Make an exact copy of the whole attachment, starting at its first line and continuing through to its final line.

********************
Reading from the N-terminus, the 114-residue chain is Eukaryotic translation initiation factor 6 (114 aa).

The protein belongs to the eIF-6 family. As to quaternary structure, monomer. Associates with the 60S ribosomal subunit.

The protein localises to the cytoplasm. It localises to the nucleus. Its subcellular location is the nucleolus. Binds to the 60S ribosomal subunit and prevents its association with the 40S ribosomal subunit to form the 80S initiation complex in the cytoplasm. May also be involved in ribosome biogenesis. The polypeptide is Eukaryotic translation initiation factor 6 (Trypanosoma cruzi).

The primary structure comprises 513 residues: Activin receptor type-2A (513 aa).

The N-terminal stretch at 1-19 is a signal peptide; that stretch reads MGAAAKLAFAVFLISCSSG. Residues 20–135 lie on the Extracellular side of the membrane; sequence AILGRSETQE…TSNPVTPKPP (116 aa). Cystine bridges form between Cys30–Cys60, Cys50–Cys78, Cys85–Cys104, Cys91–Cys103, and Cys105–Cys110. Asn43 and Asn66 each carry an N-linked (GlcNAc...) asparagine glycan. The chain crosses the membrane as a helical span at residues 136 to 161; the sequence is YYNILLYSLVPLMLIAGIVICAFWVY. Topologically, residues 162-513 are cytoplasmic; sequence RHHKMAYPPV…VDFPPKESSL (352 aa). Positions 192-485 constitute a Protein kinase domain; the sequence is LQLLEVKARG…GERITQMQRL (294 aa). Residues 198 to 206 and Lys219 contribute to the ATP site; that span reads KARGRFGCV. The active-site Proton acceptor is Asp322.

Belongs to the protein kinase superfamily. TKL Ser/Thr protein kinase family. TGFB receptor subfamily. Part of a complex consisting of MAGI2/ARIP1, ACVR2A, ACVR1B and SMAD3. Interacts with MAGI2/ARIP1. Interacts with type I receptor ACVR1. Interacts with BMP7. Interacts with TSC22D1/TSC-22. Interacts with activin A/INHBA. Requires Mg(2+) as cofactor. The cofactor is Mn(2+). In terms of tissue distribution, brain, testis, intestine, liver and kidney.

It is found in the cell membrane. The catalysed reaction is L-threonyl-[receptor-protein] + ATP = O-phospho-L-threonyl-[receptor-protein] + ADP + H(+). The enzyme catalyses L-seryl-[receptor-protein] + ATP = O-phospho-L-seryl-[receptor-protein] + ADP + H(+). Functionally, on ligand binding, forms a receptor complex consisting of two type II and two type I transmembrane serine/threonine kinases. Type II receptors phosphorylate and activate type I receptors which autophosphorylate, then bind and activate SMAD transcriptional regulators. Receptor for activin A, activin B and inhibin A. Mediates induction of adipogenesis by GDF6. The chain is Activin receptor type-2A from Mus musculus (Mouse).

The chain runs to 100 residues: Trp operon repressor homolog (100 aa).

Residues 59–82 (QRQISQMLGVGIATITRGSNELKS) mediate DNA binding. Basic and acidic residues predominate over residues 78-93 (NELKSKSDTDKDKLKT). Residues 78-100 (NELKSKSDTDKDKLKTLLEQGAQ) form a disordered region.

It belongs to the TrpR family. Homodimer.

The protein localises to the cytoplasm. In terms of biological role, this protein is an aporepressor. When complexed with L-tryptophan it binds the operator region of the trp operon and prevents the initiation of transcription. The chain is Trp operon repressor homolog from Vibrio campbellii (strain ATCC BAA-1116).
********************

Reading from the N-terminus, the 114-residue chain is Eukaryotic translation initiation factor 6 (114 aa).

The protein belongs to the eIF-6 family. As to quaternary structure, monomer. Associates with the 60S ribosomal subunit.

The protein localises to the cytoplasm. It localises to the nucleus. Its subcellular location is the nucleolus. Binds to the 60S ribosomal subunit and prevents its association with the 40S ribosomal subunit to form the 80S initiation complex in the cytoplasm. May also be involved in ribosome biogenesis. The polypeptide is Eukaryotic translation initiation factor 6 (Trypanosoma cruzi).

The primary structure comprises 513 residues: Activin receptor type-2A (513 aa).

The N-terminal stretch at 1-19 is a signal peptide; that stretch reads MGAAAKLAFAVFLISCSSG. Residues 20–135 lie on the Extracellular side of the membrane; sequence AILGRSETQE…TSNPVTPKPP (116 aa). Cystine bridges form between Cys30–Cys60, Cys50–Cys78, Cys85–Cys104, Cys91–Cys103, and Cys105–Cys110. Asn43 and Asn66 each carry an N-linked (GlcNAc...) asparagine glycan. The chain crosses the membrane as a helical span at residues 136 to 161; the sequence is YYNILLYSLVPLMLIAGIVICAFWVY. Topologically, residues 162-513 are cytoplasmic; sequence RHHKMAYPPV…VDFPPKESSL (352 aa). Positions 192-485 constitute a Protein kinase domain; the sequence is LQLLEVKARG…GERITQMQRL (294 aa). Residues 198 to 206 and Lys219 contribute to the ATP site; that span reads KARGRFGCV. The active-site Proton acceptor is Asp322.

Belongs to the protein kinase superfamily. TKL Ser/Thr protein kinase family. TGFB receptor subfamily. Part of a complex consisting of MAGI2/ARIP1, ACVR2A, ACVR1B and SMAD3. Interacts with MAGI2/ARIP1. Interacts with type I receptor ACVR1. Interacts with BMP7. Interacts with TSC22D1/TSC-22. Interacts with activin A/INHBA. Requires Mg(2+) as cofactor. The cofactor is Mn(2+). In terms of tissue distribution, brain, testis, intestine, liver and kidney.

It is found in the cell membrane. The catalysed reaction is L-threonyl-[receptor-protein] + ATP = O-phospho-L-threonyl-[receptor-protein] + ADP + H(+). The enzyme catalyses L-seryl-[receptor-protein] + ATP = O-phospho-L-seryl-[receptor-protein] + ADP + H(+). Functionally, on ligand binding, forms a receptor complex consisting of two type II and two type I transmembrane serine/threonine kinases. Type II receptors phosphorylate and activate type I receptors which autophosphorylate, then bind and activate SMAD transcriptional regulators. Receptor for activin A, activin B and inhibin A. Mediates induction of adipogenesis by GDF6. The chain is Activin receptor type-2A from Mus musculus (Mouse).

The chain runs to 100 residues: Trp operon repressor homolog (100 aa).

Residues 59–82 (QRQISQMLGVGIATITRGSNELKS) mediate DNA binding. Basic and acidic residues predominate over residues 78-93 (NELKSKSDTDKDKLKT). Residues 78-100 (NELKSKSDTDKDKLKTLLEQGAQ) form a disordered region.

It belongs to the TrpR family. Homodimer.

The protein localises to the cytoplasm. In terms of biological role, this protein is an aporepressor. When complexed with L-tryptophan it binds the operator region of the trp operon and prevents the initiation of transcription. The chain is Trp operon repressor homolog from Vibrio campbellii (strain ATCC BAA-1116).